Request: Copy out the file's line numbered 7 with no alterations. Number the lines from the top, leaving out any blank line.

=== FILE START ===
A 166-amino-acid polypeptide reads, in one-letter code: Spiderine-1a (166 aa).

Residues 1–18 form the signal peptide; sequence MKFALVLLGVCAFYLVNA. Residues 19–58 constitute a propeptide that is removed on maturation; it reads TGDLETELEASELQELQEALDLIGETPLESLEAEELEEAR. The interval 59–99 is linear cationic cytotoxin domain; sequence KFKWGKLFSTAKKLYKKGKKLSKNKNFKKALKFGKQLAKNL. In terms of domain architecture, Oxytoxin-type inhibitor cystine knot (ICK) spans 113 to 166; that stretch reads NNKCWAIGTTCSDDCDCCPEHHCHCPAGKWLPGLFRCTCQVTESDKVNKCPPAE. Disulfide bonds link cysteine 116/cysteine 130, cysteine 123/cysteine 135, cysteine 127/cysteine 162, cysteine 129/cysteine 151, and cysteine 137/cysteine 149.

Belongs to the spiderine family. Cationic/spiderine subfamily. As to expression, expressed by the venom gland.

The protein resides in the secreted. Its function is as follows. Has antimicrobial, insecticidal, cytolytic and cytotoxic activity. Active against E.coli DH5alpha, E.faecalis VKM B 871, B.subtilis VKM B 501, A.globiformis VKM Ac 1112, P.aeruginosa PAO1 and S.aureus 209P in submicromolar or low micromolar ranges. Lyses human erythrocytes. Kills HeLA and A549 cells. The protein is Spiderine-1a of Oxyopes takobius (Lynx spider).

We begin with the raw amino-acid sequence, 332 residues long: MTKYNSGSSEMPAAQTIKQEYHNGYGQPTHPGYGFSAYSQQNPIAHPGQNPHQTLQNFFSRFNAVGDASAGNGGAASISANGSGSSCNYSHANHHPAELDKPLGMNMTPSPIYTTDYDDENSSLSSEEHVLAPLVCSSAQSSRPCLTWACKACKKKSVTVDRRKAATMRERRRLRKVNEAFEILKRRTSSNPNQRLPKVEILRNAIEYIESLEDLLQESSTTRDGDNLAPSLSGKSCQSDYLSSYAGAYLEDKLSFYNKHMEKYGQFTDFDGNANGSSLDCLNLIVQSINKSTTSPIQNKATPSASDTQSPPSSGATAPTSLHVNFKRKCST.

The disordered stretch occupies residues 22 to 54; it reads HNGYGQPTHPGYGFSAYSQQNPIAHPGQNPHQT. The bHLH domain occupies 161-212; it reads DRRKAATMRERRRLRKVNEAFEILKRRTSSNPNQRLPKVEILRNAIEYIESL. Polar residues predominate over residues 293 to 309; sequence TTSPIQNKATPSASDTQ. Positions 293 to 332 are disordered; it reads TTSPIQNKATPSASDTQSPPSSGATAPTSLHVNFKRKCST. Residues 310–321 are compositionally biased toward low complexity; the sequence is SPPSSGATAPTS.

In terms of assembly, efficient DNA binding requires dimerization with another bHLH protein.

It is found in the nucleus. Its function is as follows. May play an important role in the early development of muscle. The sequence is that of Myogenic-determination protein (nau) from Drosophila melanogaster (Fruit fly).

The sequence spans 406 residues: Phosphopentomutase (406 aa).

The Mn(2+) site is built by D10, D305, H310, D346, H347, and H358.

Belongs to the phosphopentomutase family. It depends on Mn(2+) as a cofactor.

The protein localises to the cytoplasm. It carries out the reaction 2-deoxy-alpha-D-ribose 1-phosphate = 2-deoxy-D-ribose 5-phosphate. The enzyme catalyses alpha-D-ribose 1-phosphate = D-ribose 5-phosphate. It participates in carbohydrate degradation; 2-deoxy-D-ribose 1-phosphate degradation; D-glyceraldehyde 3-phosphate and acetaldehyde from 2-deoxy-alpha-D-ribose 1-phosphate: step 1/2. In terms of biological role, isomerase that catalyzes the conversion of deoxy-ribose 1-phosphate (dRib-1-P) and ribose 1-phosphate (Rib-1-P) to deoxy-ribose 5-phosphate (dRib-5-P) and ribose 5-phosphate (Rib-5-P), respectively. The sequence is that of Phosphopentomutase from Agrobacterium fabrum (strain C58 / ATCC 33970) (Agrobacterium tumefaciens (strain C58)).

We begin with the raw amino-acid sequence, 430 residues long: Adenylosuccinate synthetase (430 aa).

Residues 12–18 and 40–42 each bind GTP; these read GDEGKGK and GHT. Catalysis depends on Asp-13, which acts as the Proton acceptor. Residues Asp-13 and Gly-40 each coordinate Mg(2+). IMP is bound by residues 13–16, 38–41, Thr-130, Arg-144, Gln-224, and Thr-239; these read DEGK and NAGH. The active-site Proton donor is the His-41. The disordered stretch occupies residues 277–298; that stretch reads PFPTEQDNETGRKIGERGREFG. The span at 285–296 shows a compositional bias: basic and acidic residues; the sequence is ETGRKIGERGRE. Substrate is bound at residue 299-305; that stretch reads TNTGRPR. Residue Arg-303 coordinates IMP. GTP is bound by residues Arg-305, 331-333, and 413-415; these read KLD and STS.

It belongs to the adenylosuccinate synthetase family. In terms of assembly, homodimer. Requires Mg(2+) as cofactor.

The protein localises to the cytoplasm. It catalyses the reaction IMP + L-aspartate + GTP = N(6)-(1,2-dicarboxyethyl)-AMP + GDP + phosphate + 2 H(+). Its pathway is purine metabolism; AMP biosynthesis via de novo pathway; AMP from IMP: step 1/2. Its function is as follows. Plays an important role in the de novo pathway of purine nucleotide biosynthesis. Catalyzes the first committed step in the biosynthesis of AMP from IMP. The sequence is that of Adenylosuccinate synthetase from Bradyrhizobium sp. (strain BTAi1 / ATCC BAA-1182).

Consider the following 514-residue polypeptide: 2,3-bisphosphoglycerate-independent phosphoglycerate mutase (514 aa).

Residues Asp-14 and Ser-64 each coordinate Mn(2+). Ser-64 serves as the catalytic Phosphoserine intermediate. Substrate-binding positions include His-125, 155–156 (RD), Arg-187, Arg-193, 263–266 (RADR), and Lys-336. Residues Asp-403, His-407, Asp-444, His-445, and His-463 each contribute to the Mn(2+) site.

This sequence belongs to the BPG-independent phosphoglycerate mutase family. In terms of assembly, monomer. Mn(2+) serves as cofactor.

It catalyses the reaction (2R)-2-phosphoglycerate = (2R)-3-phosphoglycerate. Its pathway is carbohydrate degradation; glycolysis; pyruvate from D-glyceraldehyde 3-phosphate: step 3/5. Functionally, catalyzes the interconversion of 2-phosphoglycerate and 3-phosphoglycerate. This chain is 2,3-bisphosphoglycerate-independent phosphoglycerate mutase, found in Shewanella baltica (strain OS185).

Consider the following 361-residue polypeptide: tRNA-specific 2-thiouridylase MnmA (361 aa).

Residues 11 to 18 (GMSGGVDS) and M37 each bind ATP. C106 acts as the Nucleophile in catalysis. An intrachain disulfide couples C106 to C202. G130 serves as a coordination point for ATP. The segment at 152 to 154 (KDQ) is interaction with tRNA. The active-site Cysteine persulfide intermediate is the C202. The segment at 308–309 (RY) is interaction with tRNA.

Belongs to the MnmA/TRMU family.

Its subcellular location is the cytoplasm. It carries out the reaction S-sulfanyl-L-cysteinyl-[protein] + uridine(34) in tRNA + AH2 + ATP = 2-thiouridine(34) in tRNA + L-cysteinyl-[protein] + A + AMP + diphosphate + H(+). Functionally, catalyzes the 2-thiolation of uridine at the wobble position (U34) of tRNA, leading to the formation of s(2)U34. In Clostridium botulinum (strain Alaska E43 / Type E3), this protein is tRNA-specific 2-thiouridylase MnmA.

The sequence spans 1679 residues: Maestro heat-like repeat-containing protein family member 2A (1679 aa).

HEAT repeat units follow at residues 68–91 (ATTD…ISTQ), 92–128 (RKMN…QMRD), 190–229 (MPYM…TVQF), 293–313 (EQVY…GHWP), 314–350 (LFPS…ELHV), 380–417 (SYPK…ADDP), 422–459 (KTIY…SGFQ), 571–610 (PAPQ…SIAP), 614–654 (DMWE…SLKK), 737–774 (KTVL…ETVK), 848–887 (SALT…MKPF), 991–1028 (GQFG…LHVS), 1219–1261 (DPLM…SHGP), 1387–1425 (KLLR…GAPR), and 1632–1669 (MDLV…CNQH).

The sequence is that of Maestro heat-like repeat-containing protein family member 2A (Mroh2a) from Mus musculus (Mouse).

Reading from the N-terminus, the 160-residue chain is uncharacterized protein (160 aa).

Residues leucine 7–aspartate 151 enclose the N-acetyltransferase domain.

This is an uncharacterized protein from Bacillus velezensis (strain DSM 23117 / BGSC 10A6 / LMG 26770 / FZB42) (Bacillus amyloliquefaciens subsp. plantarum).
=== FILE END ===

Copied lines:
In terms of assembly, efficient DNA binding requires dimerization with another bHLH protein.